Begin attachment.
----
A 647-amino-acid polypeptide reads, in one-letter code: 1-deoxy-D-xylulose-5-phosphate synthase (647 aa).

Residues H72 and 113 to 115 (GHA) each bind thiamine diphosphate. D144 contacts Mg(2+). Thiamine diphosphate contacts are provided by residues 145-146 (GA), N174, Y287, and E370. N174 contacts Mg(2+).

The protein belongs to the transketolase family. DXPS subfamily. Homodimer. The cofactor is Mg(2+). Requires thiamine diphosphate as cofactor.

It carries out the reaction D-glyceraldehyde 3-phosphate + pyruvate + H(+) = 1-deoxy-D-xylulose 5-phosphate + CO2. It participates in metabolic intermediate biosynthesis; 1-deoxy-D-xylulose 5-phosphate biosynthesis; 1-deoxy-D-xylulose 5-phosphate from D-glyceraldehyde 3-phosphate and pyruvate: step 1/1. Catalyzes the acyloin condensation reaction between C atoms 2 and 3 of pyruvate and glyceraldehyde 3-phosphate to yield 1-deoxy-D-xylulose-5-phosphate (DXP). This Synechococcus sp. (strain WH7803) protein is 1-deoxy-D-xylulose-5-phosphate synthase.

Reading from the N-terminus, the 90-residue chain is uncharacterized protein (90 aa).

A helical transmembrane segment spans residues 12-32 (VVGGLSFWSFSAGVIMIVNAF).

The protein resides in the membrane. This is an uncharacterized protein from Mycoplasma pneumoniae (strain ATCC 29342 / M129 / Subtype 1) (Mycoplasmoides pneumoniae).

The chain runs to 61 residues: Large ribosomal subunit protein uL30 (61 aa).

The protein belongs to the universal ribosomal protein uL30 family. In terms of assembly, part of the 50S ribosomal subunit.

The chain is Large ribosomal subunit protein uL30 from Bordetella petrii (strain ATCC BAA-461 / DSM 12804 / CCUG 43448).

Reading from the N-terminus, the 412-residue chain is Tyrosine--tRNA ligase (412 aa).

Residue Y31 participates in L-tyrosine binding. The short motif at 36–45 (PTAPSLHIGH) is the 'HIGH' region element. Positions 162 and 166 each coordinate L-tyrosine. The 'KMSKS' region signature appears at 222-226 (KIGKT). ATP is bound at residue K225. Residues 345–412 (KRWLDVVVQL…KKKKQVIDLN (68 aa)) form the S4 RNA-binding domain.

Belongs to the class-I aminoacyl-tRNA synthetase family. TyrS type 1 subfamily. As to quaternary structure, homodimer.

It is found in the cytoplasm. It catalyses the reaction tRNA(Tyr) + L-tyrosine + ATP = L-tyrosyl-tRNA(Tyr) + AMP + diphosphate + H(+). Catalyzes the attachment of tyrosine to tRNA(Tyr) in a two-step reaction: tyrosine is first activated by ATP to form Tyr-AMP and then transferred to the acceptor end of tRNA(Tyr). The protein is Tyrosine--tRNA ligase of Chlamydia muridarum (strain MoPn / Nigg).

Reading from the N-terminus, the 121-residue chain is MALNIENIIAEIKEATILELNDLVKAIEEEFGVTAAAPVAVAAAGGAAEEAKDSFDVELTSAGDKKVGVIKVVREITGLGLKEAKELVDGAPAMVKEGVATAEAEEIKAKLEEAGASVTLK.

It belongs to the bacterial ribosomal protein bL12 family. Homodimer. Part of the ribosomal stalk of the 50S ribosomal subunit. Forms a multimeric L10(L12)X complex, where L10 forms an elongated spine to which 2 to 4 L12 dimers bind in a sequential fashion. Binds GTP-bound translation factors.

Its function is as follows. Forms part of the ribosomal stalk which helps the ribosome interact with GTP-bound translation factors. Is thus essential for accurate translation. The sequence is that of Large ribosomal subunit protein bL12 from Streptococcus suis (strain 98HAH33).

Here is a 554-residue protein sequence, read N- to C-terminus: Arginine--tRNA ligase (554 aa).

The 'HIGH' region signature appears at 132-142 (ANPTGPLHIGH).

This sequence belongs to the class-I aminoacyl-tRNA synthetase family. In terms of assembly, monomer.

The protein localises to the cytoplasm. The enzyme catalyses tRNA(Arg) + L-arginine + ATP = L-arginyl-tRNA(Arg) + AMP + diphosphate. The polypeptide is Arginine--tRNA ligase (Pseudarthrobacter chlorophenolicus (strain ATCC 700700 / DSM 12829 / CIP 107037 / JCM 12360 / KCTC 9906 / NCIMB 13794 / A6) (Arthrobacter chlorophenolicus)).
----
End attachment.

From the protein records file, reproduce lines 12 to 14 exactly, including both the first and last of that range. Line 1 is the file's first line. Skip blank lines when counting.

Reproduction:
Residue Y31 participates in L-tyrosine binding. The short motif at 36–45 (PTAPSLHIGH) is the 'HIGH' region element. Positions 162 and 166 each coordinate L-tyrosine. The 'KMSKS' region signature appears at 222-226 (KIGKT). ATP is bound at residue K225. Residues 345–412 (KRWLDVVVQL…KKKKQVIDLN (68 aa)) form the S4 RNA-binding domain.

Belongs to the class-I aminoacyl-tRNA synthetase family. TyrS type 1 subfamily. As to quaternary structure, homodimer.

It is found in the cytoplasm. It catalyses the reaction tRNA(Tyr) + L-tyrosine + ATP = L-tyrosyl-tRNA(Tyr) + AMP + diphosphate + H(+). Catalyzes the attachment of tyrosine to tRNA(Tyr) in a two-step reaction: tyrosine is first activated by ATP to form Tyr-AMP and then transferred to the acceptor end of tRNA(Tyr). The protein is Tyrosine--tRNA ligase of Chlamydia muridarum (strain MoPn / Nigg).